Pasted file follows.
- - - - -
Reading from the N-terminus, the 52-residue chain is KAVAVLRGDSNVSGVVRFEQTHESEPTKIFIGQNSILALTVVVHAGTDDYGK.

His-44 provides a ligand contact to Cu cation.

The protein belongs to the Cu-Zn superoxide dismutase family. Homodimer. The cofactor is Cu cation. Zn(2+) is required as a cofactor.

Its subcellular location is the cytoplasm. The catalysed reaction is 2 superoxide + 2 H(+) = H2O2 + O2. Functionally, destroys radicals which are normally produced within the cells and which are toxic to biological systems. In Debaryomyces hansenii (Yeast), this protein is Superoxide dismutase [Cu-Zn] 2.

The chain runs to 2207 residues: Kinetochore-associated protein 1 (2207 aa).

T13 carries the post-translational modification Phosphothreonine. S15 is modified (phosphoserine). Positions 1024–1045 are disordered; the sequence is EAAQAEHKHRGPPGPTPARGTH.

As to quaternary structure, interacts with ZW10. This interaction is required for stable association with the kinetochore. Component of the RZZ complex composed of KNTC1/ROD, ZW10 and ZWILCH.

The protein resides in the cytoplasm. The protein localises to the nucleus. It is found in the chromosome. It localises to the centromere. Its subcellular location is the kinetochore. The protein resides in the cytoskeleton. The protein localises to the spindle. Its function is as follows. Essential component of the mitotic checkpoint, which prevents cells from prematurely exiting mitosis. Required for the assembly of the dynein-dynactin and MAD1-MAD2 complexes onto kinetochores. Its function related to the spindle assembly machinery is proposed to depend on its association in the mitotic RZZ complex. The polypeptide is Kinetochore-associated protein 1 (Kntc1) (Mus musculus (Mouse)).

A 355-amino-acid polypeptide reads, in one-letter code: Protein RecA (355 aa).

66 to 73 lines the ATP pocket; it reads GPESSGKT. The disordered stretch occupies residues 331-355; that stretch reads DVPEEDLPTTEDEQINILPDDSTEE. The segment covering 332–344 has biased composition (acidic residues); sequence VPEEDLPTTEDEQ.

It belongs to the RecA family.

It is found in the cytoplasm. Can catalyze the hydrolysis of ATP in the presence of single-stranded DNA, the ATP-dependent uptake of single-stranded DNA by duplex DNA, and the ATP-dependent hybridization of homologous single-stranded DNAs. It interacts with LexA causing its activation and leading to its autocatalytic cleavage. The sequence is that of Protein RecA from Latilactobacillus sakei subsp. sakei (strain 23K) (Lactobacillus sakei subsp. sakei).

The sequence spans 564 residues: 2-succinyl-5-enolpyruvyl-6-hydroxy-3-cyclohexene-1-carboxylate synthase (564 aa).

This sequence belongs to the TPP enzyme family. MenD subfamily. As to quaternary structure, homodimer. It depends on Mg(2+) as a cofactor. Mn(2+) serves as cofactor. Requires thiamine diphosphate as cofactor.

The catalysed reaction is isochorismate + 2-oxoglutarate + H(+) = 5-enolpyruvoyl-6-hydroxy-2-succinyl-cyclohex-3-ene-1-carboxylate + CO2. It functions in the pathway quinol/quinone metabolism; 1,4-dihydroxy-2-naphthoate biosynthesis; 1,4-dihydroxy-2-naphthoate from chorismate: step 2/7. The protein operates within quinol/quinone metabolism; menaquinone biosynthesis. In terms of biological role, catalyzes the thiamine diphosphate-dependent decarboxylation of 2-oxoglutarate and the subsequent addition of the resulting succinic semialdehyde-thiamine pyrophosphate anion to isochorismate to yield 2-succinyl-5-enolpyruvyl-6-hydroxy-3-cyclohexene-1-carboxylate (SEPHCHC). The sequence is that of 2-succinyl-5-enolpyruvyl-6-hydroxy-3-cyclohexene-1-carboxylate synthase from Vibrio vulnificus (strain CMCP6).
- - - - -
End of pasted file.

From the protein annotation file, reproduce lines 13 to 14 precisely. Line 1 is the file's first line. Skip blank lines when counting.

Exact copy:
The sequence spans 564 residues: 2-succinyl-5-enolpyruvyl-6-hydroxy-3-cyclohexene-1-carboxylate synthase (564 aa).

This sequence belongs to the TPP enzyme family. MenD subfamily. As to quaternary structure, homodimer. It depends on Mg(2+) as a cofactor. Mn(2+) serves as cofactor. Requires thiamine diphosphate as cofactor.